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Friday, 22 November, 2002, 11:16 GMT
Nigerian paper's apology
Burnt ThisDay office in Kaduna
The ThisDay offices were burnt in Kaduna
The following is the apology printed by the ThisDay daily national newspaper in Nigeria, whose original article led to protests in the northern city of Kaduna.

An Apology to All Muslims

To all our Muslim brothers and sisters, Assalamu Alaikum Wa Rahamatul-Llahi Wa Barakatuhu. May the peace and blessing of Allah be upon you all.

With all sense of responsibility, sensitivity and respect for all Muslims, the staff, management, editors and Board of ThisDay newspapers apologise for the great editorial error in last Saturday's edition on Miss World Beauty Pageant.

We are sorry that the portrayal of the Holy Prophet Mohammed (SAW) in a commentary written by one of our staff was not only unjustified, but utterly provocative.

The supervising editor made an attempt to remove the offensive portion during the editing process.

But we must say that this time, technology failed us, and gravely too.

When we realised that the publication had gone to the market, we did not wait to be reminded.

The editor promptly issued an apology and retracted the story. This was published on the front pages of Monday and Tuesday editions.

But many thought the apology was insufficient.

At ThisDay, we have no reason to denigrate Muslims or the Holy Prophet. Why should we?

Key members of our management are devoted Muslims, including our Group Executive Director, Alhaji Deji Mustapha, who also runs the Friday page on Islam; Editor at Large Waziri Adio; Deputy Editor Alhaji Yusuph Olaniyonu; Development Editor Bolaji Abdullahi; Associate Editor Ali M. Ali and Associate Director Alhaji Nuhu Musa Kazaure among others.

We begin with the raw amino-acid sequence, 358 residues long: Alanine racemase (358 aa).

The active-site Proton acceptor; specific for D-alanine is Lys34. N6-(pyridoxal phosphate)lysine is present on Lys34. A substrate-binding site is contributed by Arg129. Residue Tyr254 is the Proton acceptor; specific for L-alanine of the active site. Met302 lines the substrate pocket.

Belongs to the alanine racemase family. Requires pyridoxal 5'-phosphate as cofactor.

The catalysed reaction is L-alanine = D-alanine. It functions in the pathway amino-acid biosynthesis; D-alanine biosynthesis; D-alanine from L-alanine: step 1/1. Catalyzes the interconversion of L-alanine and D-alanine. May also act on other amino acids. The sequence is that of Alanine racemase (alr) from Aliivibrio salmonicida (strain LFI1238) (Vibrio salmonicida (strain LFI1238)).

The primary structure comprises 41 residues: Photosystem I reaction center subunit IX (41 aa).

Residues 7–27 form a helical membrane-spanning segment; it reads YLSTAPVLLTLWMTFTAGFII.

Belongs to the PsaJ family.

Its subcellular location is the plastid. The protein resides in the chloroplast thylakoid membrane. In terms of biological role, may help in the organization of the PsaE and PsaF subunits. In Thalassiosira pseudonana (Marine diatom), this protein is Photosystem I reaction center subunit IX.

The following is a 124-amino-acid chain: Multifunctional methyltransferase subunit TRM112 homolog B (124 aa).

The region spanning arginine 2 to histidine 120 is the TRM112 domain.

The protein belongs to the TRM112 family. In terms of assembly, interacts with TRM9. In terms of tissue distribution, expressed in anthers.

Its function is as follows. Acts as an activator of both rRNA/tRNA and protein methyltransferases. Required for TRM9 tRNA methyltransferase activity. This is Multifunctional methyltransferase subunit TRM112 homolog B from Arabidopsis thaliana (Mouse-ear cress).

Beyond that the offensive paragraph runs against the grain of our beliefs and what we stand for at ThisDay as we show sensitivity to the complexity of our nation.

Why would we do anything that would seem to denigrate any religion, when we believe in the peaceful co-existence of Nigerians?

Since we began to publish in 1995 as a national newspaper, ThisDay has realised the need for us to constantly reflect the views, emotions, and values of our readership across the country.

We know our credibility and large readership depend on our ability to respect every belief system and viewpoints. And this is why we have managed over the years to maintain the trust and confidence of a broad spectrum that cut across the lines of our complex diversity as a country.

ThisDay has constantly sought to be objective and fair to all, while favouring none. We hold this position, not only because the profession of journalism recommends it, but also because we recognise the critical role that we have to play as a newspaper in forging unity and understanding among the various identity groupings in our country...

Saturday 16 November was our error, for which we feel very sorry. We recognise the gravity of this error, and we have handled it with all the seriousness it deserves, including very strong disciplinary measures for those who failed in their duties.

We therefore seek the understanding of our Muslim brothers and sisters and sincerely hope that in the spirit of the Holy month of Ramadan, and in the interest of our beloved country, Nigeria, we would show forgiveness and understanding.

From all this we are learning many lessons. Even if we strive to respect all religious sensitivities we now realise more than ever that we have to do even more as we build bridges of understanding across our complex religious divide.

We have learnt that we cannot always rely on technology, and that we have to do more to improve our processes so we can continue to pursue the path of truth and reason. Ours is a public trust. We do not, and will not take our responsibility for granted.

May the Almighty Allah, the God of infinite wisdom, continue to guide us aright. Ma-Assalam, and Ramadan Kareem.

Management

 WATCH/LISTEN
 ON THIS STORY
The BBC's Dan Isaacs
"We don't know the death toll yet"
Guy Murray-Bruce, Miss World publicist
"It's just a form of entertainment which in a democratic setting should be allowed"
 VOTE RESULTS
Should the Miss World Pageant be cancelled?

Yes
 58.45% 

No
 41.55% 

14484 Votes Cast

Results are indicative and may not reflect public opinion


Miss World row

Analysis

Features

BACKGROUND

Talking PointTALKING POINT
Turning ugly
Miss World: Was it right to quit Nigeria?
See also:

21 Nov 02 | Africa
21 Nov 02 | Africa
09 Nov 02 | Africa
22 Nov 02 | Africa
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